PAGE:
6

I want to draw a repeating function that is similar to a sawtooth function. So far I started with this post and manually defined three tooths:

% starting https://tex.stackexchange.com/questions/132476/piecewise-function-using-pgfplots

\documentclass[tikz,border=3mm]{standalone}
\usepackage{pgfplots}
\begin{document}
\begin{tikzpicture}[
  declare function={
    func(\x) = 
    % 1st tooth
        % shifted by 0    
        (\x<=1) * (3*(\x-0))   +
        % shifted by 1
     and(\x>1, \x<=4) * (-1*(\x-1)+3) + 
    % 2nd tooth
        % shifted by 4    
     and(\x>4, \x<=5) * (3*(\x-4)) +
        % shifted by 5     
     and(\x>5, \x<=8) * (-1*(\x-5)+3) +
    % 3rd tooth
        % shifted by 8    
     and(\x>8, \x<=9) * (3*(\x-8)) +
        % shifted by 9     
     and(\x>9, \x<=12) * (-1*(\x-9)+3);     
  }
]
\begin{axis}[
  axis x line = middle, 
  axis y line = middle,
  samples = 1200, % I need sharp edges
  grid,
]
\addplot[red, 
        thick, 
        domain=0:12,
        mark=none,
        sharp plot
        ]
        {func(x)-1}; % y shift by -1
\end{axis}
\end{tikzpicture} 
\end{document}

enter image description here

Here are my questions:

1st Question (the most important one)

Is there a clever way to define the function for an arbitrary number of tooths without manually defining every tooth?

I do not get modulo stuff in Jake's answer here - maybe this is the key.

2nd Question (nice to have)

The rising slope is +1 and the fallimg slope is -3. The period in the example is +4 and teh amplitude is +3. Can those somehow be parameters of the function? Of course, the four parameters are connected.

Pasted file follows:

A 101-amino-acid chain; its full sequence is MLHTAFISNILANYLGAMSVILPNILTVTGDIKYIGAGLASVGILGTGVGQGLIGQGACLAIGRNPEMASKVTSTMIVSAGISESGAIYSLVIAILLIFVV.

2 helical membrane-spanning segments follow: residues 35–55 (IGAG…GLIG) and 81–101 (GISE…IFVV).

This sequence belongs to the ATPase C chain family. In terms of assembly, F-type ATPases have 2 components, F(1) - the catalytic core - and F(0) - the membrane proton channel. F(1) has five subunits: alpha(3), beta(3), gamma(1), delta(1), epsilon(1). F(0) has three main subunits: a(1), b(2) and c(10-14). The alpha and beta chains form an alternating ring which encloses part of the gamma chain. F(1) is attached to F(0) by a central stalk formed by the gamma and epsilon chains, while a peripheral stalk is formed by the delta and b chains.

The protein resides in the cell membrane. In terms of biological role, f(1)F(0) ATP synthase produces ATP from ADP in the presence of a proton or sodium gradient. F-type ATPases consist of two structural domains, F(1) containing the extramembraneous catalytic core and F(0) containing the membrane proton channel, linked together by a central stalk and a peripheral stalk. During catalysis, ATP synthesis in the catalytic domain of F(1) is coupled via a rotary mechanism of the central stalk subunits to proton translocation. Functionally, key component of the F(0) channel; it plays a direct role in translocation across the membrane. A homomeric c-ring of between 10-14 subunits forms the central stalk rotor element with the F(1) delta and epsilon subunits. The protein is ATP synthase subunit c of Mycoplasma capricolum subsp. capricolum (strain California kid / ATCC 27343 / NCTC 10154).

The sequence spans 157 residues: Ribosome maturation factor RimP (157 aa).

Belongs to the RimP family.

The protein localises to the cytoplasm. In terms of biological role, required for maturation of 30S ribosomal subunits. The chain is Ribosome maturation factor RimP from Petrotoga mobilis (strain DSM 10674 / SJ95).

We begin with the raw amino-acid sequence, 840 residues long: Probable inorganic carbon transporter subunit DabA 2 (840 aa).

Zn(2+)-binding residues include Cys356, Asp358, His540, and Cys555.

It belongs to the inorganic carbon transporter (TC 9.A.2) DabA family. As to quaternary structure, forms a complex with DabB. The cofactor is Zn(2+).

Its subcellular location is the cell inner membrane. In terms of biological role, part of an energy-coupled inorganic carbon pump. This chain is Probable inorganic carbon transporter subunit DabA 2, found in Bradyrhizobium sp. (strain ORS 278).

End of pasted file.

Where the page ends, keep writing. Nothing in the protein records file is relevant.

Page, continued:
3nd Question (also nice to have)

I would like to number the maxima and minima like in the picture. But this is really a "first world problem".

enter image description here

Update

Until I have a LaTeX solution I have made a poor mans solution using Excel.

The text is German and means something like torque-angle-diagram.

enter image description here


Additional information regarding the answer of percusse

  • With a as period and b as the fraction of the rising edge (0.1 --> 10 %).
  • I have a German system therefore the decimal separator is a comma (,) in the following pictures.

enter image description here

enter image description here

enter image description here

enter image description here

enter image description here

enter image description here

enter image description here

  • 2
    Well the regular sawtooth is this func(\x,\myfreq) = mod(\x,\myfreq); with frequency. The rising and falling edge requires an additional if condition and a second parameter for the percentage of the tooth. I'll check when I access a computer unless someone else chimes in – percusse Feb 12 '16 at 11:40
  • @percusse I appreciate the help! – Dr. Manuel Kuehner Feb 12 '16 at 12:02
7

Here is one way of implementing the function. The parameters are the frequency period of the teeth and the percentage that defines how much of the tooth is spend on rising.

The function is defined to map into [0,1] so you can shift it by adding and scale it by multiplication.

\documentclass{standalone}
\usepackage{pgfplots}
\pgfplotsset{compat=1.12}
\begin{document}
\begin{tikzpicture}[
  declare function={func(\x,\a,\b) = (mod(\x,\a)/\a<\b? % If 
                                      mod(\x,\a)/\b/\a: % Yes
                                      (\a-mod(\x,\a))/(\a-\b*\a));} % No
]
\begin{axis}[axis x line = middle,axis y line = middle,
    samples = 301,grid,ymax=1.1,ymin=0,domain=0:4, no marks,thick]
\addplot {func(x,1,0.75)};
\addplot {func(x,2,0.1)};
\end{axis}
\end{tikzpicture} 
\end{document}

enter image description here

  • Thanks! Can you explain the mathematical idea behind it? – Dr. Manuel Kuehner Feb 12 '16 at 18:05
  • 1
    @Dr.ManuelKuehner First we take the mod of x because it is periodic. Then we check how much of the period is travelled and is it less than the percentage. If yes then we keep on rising. If no we switch to the falling edge part. The rest is slope calculation – percusse Feb 12 '16 at 18:06

Your Answer

By clicking “Post Your Answer”, you agree to our terms of service, privacy policy and cookie policy

Not the answer you're looking for? Browse other questions tagged or ask your own question.